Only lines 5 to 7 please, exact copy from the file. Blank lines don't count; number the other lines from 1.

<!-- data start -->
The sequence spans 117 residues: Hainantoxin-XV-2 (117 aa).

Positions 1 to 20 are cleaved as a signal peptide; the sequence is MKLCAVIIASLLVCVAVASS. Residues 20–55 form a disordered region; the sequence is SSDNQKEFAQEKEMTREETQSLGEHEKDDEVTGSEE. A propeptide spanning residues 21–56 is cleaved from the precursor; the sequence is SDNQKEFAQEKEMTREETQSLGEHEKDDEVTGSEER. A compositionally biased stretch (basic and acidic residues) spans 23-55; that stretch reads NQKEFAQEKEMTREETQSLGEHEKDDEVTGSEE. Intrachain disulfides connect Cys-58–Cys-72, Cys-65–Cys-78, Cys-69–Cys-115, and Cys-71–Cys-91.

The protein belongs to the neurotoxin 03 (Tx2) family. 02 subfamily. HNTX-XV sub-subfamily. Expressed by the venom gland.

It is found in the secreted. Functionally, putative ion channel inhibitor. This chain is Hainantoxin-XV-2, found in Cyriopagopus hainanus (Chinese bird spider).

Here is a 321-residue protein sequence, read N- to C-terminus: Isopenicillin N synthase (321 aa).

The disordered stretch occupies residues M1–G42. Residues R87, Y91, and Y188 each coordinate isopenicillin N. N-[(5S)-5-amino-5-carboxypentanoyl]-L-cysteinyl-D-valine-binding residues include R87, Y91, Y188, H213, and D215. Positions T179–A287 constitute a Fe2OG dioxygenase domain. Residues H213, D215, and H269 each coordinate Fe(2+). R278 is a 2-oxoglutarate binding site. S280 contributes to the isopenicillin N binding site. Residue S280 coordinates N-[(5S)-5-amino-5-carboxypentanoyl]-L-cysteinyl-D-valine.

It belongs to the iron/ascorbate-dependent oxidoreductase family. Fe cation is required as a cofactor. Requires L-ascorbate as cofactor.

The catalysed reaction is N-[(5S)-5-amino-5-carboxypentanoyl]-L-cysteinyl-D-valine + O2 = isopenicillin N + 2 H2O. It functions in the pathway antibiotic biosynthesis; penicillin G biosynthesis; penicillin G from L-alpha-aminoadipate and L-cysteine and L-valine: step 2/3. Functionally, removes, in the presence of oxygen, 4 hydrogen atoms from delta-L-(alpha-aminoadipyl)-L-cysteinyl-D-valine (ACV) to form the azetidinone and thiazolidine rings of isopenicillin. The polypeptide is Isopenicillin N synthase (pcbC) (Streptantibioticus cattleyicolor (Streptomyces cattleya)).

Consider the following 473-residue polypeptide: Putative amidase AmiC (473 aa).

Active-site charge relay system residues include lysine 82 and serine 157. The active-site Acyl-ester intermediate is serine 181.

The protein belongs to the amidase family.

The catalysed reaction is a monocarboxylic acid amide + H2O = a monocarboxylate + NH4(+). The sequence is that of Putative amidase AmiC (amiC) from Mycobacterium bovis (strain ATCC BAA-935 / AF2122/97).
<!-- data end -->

Here is a 321-residue protein sequence, read N- to C-terminus: Isopenicillin N synthase (321 aa).

The disordered stretch occupies residues M1–G42. Residues R87, Y91, and Y188 each coordinate isopenicillin N. N-[(5S)-5-amino-5-carboxypentanoyl]-L-cysteinyl-D-valine-binding residues include R87, Y91, Y188, H213, and D215. Positions T179–A287 constitute a Fe2OG dioxygenase domain. Residues H213, D215, and H269 each coordinate Fe(2+). R278 is a 2-oxoglutarate binding site. S280 contributes to the isopenicillin N binding site. Residue S280 coordinates N-[(5S)-5-amino-5-carboxypentanoyl]-L-cysteinyl-D-valine.

It belongs to the iron/ascorbate-dependent oxidoreductase family. Fe cation is required as a cofactor. Requires L-ascorbate as cofactor.